Beef Bacon is a real treat. Although ‘meatier’ and tougher than pork bacon it has the allure of jerky though in a warm fried kind of way. It is a nice change to conventional bacon and eggs, and makes for a great more substantial BLT. The process to make beef bacon is similar to that of pork bacon, though I tend to use more seasonings to compliment the strong beefy flavour. For the cure I use the basic dry cure described in the excellent book ‘Charcuterie’ by Ruhlman and Polcyn, but add pickling spices.
Basic Dry Cure
- 450 grams kosher salt
- 225 grams sugar
- 56 grams pink curing salt ie Prague powder cure # 1 which contains 6.9% sodium nitrite (250)
This mix will keep indefinitely, and I use it for my pork bacon as well. I add ¼ cup for each 2kg piece of beef or pork belly.
You can make your own, or if you are lazy like me you can use pre-prepared spices. I used a 35g packet of Hoyts pickling spice (yellow mustard seeds, whole peppercorns, dill and allspice) and add a tablespoon of coriander seeds. This is enough for a 2kg piece of beef belly. Grind the spices in a mortar and pestle to release their goodness.
To begin start with a 2-3kg piece of beef belly, also known as beef navel. This can be hard to source, and some recipes use deboned beef short ribs in place of beef belly. Beef short ribs are thicker than beef belly and may require a longer curing time.
Step 1 – Wet age
This stage is not essential, but I feel it adds to the quality of the final product. Start by ‘wet ageing’ a piece of beef belly in the fridge for 4-6 weeks (from the pack date) in a cryovac bag. Most larger cuts of meat come in prepackaged bags these days making the process easier. If using beef short ribs leave the bones on at this stage to save having to re-cryovac the meat.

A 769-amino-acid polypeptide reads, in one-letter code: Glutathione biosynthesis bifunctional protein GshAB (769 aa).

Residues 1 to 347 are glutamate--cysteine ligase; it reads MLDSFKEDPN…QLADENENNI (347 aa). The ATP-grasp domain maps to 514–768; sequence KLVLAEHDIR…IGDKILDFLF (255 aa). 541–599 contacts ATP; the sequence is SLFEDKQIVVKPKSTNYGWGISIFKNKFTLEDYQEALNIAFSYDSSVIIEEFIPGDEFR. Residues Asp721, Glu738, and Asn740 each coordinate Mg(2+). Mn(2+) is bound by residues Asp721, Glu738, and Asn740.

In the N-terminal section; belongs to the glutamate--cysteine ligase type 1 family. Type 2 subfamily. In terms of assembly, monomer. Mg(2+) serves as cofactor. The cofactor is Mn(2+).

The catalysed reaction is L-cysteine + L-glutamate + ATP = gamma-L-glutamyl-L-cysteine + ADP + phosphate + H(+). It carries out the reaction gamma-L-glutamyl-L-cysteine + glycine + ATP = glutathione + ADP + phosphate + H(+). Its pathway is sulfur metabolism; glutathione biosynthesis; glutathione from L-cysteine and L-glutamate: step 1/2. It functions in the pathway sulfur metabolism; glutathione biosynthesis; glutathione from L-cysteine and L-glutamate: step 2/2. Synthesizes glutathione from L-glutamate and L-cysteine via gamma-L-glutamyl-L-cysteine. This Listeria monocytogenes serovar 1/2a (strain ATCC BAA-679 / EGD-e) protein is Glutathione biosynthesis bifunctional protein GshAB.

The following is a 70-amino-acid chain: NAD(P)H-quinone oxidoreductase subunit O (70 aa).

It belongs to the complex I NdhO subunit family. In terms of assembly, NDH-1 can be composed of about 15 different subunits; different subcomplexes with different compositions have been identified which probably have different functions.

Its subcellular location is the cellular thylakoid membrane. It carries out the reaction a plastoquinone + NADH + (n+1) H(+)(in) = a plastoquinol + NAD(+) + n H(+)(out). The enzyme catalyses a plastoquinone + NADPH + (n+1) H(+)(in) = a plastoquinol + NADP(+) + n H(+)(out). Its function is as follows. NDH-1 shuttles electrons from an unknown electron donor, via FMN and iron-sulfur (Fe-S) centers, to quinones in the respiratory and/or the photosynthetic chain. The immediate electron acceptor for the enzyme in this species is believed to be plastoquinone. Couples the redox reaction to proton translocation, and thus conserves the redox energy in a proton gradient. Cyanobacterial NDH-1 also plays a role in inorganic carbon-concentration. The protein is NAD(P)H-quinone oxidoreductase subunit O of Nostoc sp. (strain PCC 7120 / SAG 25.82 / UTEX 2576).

Step 2 – Dry brine
After wet ageing the belly, trim off most of the superficial fat to reveal the muscle fibres, then dry brine it in 2kg chunks. A large zip lock bag makes the process less messy as you can throw the 2kg trimmed piece of meat, ¼ cup of dry cure and pickling spices as above into the bag and shake. Express as much air as possible then seal the bag and place it in the fridge for 3-5 days, massaging and turning the bag daily. Place it on a tray in case of leakage.
Step 3 – Hot smoke
My beef bacon was cooked in a traditional offset smoker. Aim for a typical smoking temperature of around 135C (275F). While the smoker is coming to temperature take the beef belly from the bag and rinse under cold water to remove all the spices, then dry thoroughly with paper towels. Recipes differ greatly at this step, but I have taken inspiration from ‘Let There Be Meat’ by Douglas and Munro. They use maple syrup rubbed over the meat as a binder then season with a brisket rub. You can make your own rub, or use a commercially available rub such as BBQ Mafia’s excellent ‘Steak Out’ rub.
Place the meat into the smoker and cook until an internal temperature of 65C (150F) as you would for traditional bacon. Gently smoke the belly with your wood of choice during the process. We used a combination of Ironbark and Hickory, as we do for pork bacon.
Your beef bacon is now finished and you can slice and fry it up straight away or allow to cool and refrigerate as you would for traditional pork bacon. It is easier slice after it has been in the fridge a little while. Make sure you cut the slices nice and thin otherwise it will be a little tough on the chew. Enjoy!